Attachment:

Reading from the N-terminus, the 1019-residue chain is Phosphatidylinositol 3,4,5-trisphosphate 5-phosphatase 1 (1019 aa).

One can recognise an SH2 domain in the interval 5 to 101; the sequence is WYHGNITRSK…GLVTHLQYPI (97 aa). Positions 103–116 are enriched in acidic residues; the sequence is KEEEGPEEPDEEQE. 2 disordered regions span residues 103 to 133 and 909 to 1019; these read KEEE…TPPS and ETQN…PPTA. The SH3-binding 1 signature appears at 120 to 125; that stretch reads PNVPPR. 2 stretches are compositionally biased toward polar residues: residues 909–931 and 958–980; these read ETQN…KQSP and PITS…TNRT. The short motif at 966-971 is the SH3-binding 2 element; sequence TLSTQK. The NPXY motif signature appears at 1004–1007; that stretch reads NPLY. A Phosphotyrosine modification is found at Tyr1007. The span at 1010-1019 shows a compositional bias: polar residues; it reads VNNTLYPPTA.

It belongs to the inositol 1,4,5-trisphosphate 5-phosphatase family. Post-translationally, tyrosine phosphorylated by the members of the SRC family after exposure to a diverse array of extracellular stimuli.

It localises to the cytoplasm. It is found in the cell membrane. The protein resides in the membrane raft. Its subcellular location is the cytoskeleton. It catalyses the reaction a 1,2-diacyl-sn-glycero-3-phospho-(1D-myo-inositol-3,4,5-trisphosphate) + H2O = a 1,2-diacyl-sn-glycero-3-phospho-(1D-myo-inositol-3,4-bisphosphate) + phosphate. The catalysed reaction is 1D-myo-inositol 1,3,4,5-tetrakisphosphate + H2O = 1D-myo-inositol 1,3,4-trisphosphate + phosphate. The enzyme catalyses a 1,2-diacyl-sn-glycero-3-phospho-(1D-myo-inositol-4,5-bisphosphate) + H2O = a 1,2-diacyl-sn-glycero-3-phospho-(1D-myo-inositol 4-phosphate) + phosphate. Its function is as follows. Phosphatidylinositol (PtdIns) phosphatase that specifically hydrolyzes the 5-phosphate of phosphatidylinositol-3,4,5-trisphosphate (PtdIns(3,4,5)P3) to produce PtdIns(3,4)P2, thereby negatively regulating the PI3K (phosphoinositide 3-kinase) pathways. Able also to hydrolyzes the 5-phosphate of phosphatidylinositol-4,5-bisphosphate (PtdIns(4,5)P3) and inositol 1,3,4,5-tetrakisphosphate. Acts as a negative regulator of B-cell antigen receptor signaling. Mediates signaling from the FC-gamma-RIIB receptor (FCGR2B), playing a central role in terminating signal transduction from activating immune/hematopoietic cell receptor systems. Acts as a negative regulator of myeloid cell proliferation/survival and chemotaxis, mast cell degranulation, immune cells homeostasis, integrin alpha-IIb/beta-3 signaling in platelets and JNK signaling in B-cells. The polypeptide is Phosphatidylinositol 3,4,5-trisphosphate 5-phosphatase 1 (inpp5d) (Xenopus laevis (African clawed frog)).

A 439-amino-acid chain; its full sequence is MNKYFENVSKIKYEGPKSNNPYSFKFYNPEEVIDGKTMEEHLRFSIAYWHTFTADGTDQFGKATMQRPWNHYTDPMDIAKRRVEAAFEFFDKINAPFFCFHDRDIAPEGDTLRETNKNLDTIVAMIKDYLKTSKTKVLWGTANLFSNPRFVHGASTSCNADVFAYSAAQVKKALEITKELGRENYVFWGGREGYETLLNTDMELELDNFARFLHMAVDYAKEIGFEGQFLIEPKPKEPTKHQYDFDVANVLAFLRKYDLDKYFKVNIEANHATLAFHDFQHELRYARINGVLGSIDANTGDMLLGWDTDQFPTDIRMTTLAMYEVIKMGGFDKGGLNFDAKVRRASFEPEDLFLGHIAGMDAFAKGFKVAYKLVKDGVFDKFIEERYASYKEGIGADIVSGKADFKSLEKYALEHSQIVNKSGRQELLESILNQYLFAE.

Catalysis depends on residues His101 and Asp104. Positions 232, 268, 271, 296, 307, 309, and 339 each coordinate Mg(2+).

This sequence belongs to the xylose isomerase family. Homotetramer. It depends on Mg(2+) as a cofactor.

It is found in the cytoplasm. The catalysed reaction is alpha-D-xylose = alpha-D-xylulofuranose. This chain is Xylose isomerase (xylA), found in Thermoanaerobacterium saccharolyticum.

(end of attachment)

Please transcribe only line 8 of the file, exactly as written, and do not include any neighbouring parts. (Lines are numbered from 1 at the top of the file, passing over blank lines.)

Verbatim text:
It is found in the cytoplasm. The catalysed reaction is alpha-D-xylose = alpha-D-xylulofuranose. This chain is Xylose isomerase (xylA), found in Thermoanaerobacterium saccharolyticum.